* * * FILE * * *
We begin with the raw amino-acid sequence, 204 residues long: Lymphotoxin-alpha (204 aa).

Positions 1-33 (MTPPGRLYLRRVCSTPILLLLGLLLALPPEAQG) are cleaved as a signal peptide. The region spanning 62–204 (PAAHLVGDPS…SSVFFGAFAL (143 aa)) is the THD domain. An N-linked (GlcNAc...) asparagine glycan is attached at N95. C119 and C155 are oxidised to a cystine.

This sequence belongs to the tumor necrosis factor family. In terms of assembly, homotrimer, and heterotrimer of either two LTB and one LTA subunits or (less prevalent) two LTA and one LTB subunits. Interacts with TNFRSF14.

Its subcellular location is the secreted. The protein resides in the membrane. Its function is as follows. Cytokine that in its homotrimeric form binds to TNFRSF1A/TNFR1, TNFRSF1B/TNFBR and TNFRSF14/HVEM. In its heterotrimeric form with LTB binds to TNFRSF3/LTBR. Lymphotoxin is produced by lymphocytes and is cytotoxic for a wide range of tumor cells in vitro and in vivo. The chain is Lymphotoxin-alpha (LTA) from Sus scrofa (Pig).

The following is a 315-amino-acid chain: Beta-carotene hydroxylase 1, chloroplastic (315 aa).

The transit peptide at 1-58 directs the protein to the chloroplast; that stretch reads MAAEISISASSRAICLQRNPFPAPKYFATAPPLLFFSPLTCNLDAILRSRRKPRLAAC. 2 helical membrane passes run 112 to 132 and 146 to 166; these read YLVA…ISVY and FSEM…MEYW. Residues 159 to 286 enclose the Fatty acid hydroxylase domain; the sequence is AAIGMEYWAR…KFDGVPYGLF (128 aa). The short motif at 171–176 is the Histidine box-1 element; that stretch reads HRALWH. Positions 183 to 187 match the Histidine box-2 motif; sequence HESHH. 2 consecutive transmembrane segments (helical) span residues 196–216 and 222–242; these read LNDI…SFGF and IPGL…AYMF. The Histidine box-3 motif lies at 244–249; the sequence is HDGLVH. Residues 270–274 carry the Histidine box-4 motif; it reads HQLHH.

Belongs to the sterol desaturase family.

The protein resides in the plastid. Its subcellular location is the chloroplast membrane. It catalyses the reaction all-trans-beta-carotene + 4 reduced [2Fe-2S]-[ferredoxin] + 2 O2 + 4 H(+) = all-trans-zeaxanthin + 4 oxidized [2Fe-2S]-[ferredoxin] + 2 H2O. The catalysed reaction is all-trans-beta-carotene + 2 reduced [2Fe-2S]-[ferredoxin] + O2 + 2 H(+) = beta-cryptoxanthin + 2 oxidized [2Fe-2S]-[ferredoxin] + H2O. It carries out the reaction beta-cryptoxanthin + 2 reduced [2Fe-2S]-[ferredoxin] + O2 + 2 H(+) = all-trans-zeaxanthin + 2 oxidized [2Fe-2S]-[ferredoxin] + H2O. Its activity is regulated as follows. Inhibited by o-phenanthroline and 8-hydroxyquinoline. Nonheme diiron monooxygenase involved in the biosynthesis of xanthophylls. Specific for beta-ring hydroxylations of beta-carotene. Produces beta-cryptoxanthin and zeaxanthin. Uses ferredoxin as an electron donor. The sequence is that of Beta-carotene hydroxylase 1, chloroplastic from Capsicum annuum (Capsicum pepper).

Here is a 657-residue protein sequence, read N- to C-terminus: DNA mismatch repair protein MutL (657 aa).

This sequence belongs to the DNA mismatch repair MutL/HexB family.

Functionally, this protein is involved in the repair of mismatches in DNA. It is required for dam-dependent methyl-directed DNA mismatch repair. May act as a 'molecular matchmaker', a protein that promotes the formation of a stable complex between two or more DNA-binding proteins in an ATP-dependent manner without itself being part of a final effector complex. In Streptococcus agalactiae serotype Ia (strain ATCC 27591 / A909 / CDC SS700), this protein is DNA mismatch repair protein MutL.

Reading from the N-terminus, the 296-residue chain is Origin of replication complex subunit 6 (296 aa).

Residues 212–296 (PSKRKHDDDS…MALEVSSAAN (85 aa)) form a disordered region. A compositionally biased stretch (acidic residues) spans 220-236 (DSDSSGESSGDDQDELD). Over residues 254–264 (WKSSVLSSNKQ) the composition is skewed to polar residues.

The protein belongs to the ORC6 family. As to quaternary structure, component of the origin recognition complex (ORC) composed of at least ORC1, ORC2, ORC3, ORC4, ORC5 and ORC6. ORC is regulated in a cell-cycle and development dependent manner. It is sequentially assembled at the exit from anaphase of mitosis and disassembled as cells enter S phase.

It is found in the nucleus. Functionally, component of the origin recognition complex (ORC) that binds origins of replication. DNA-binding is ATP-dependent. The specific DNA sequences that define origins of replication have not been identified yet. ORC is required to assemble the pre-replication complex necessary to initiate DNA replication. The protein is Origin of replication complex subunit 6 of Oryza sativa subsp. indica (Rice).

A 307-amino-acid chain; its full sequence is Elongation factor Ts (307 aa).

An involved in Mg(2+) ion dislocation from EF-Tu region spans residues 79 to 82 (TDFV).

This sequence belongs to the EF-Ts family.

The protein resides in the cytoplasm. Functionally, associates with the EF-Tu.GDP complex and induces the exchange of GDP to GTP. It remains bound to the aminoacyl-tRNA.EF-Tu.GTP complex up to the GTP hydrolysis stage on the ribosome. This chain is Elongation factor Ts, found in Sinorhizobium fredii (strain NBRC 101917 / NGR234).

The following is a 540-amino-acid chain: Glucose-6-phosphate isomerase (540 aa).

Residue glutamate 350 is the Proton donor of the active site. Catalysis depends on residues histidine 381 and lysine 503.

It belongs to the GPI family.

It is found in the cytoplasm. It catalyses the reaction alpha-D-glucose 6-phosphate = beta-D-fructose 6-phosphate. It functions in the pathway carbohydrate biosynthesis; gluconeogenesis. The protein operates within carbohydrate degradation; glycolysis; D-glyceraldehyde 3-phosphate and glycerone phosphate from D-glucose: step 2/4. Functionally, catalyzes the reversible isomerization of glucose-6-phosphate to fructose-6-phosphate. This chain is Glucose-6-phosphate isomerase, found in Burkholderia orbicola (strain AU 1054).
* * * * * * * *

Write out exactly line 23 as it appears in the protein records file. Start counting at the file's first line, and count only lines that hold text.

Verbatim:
It is found in the cytoplasm. It catalyses the reaction alpha-D-glucose 6-phosphate = beta-D-fructose 6-phosphate. It functions in the pathway carbohydrate biosynthesis; gluconeogenesis. The protein operates within carbohydrate degradation; glycolysis; D-glyceraldehyde 3-phosphate and glycerone phosphate from D-glucose: step 2/4. Functionally, catalyzes the reversible isomerization of glucose-6-phosphate to fructose-6-phosphate. This chain is Glucose-6-phosphate isomerase, found in Burkholderia orbicola (strain AU 1054).